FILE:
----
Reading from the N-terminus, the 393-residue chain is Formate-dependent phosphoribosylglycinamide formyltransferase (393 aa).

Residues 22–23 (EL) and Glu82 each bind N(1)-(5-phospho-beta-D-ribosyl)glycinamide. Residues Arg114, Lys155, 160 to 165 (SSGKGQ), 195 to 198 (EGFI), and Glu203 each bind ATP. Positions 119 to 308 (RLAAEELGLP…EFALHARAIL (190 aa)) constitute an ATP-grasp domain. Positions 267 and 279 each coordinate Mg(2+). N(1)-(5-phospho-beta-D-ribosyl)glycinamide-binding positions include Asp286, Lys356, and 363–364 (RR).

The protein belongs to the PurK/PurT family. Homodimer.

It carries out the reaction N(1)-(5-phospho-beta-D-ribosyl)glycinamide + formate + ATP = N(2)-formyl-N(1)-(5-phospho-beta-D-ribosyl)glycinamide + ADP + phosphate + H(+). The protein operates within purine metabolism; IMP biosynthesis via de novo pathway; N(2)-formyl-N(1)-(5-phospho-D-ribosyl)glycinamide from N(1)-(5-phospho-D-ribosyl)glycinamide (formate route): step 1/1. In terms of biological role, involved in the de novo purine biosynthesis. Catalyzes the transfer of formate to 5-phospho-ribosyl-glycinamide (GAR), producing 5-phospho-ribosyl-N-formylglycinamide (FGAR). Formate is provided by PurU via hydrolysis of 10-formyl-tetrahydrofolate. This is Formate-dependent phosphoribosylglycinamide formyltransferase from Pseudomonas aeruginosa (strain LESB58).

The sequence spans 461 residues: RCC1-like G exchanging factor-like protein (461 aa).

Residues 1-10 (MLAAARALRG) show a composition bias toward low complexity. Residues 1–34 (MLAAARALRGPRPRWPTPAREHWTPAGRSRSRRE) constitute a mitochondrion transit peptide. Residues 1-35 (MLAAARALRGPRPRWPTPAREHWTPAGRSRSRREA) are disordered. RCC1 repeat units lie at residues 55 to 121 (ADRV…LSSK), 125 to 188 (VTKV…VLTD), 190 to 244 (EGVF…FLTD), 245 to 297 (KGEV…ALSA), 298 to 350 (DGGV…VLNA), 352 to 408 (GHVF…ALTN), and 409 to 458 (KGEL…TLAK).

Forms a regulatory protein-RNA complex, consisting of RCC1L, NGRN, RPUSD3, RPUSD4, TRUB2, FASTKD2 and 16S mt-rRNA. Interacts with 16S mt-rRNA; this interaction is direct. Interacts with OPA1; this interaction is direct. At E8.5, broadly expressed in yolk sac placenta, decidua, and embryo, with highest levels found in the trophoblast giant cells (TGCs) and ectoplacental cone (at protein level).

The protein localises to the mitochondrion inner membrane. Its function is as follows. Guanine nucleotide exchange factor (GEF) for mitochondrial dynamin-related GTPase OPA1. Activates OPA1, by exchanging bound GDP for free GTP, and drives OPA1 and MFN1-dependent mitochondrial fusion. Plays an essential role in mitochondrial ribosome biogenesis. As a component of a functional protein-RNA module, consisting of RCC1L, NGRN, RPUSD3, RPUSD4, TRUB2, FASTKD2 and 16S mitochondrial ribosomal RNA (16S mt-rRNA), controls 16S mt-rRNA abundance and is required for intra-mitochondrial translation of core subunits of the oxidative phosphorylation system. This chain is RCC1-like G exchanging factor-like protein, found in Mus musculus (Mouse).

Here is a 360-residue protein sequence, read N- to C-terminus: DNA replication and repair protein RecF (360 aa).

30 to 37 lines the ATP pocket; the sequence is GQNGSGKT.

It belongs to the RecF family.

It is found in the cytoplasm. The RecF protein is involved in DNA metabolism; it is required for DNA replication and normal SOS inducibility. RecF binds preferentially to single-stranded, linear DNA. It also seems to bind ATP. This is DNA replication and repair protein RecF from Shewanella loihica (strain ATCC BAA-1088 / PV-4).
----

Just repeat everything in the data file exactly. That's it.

Reading from the N-terminus, the 393-residue chain is Formate-dependent phosphoribosylglycinamide formyltransferase (393 aa).

Residues 22–23 (EL) and Glu82 each bind N(1)-(5-phospho-beta-D-ribosyl)glycinamide. Residues Arg114, Lys155, 160 to 165 (SSGKGQ), 195 to 198 (EGFI), and Glu203 each bind ATP. Positions 119 to 308 (RLAAEELGLP…EFALHARAIL (190 aa)) constitute an ATP-grasp domain. Positions 267 and 279 each coordinate Mg(2+). N(1)-(5-phospho-beta-D-ribosyl)glycinamide-binding positions include Asp286, Lys356, and 363–364 (RR).

The protein belongs to the PurK/PurT family. Homodimer.

It carries out the reaction N(1)-(5-phospho-beta-D-ribosyl)glycinamide + formate + ATP = N(2)-formyl-N(1)-(5-phospho-beta-D-ribosyl)glycinamide + ADP + phosphate + H(+). The protein operates within purine metabolism; IMP biosynthesis via de novo pathway; N(2)-formyl-N(1)-(5-phospho-D-ribosyl)glycinamide from N(1)-(5-phospho-D-ribosyl)glycinamide (formate route): step 1/1. In terms of biological role, involved in the de novo purine biosynthesis. Catalyzes the transfer of formate to 5-phospho-ribosyl-glycinamide (GAR), producing 5-phospho-ribosyl-N-formylglycinamide (FGAR). Formate is provided by PurU via hydrolysis of 10-formyl-tetrahydrofolate. This is Formate-dependent phosphoribosylglycinamide formyltransferase from Pseudomonas aeruginosa (strain LESB58).

The sequence spans 461 residues: RCC1-like G exchanging factor-like protein (461 aa).

Residues 1-10 (MLAAARALRG) show a composition bias toward low complexity. Residues 1–34 (MLAAARALRGPRPRWPTPAREHWTPAGRSRSRRE) constitute a mitochondrion transit peptide. Residues 1-35 (MLAAARALRGPRPRWPTPAREHWTPAGRSRSRREA) are disordered. RCC1 repeat units lie at residues 55 to 121 (ADRV…LSSK), 125 to 188 (VTKV…VLTD), 190 to 244 (EGVF…FLTD), 245 to 297 (KGEV…ALSA), 298 to 350 (DGGV…VLNA), 352 to 408 (GHVF…ALTN), and 409 to 458 (KGEL…TLAK).

Forms a regulatory protein-RNA complex, consisting of RCC1L, NGRN, RPUSD3, RPUSD4, TRUB2, FASTKD2 and 16S mt-rRNA. Interacts with 16S mt-rRNA; this interaction is direct. Interacts with OPA1; this interaction is direct. At E8.5, broadly expressed in yolk sac placenta, decidua, and embryo, with highest levels found in the trophoblast giant cells (TGCs) and ectoplacental cone (at protein level).

The protein localises to the mitochondrion inner membrane. Its function is as follows. Guanine nucleotide exchange factor (GEF) for mitochondrial dynamin-related GTPase OPA1. Activates OPA1, by exchanging bound GDP for free GTP, and drives OPA1 and MFN1-dependent mitochondrial fusion. Plays an essential role in mitochondrial ribosome biogenesis. As a component of a functional protein-RNA module, consisting of RCC1L, NGRN, RPUSD3, RPUSD4, TRUB2, FASTKD2 and 16S mitochondrial ribosomal RNA (16S mt-rRNA), controls 16S mt-rRNA abundance and is required for intra-mitochondrial translation of core subunits of the oxidative phosphorylation system. This chain is RCC1-like G exchanging factor-like protein, found in Mus musculus (Mouse).

Here is a 360-residue protein sequence, read N- to C-terminus: DNA replication and repair protein RecF (360 aa).

30 to 37 lines the ATP pocket; the sequence is GQNGSGKT.

It belongs to the RecF family.

It is found in the cytoplasm. The RecF protein is involved in DNA metabolism; it is required for DNA replication and normal SOS inducibility. RecF binds preferentially to single-stranded, linear DNA. It also seems to bind ATP. This is DNA replication and repair protein RecF from Shewanella loihica (strain ATCC BAA-1088 / PV-4).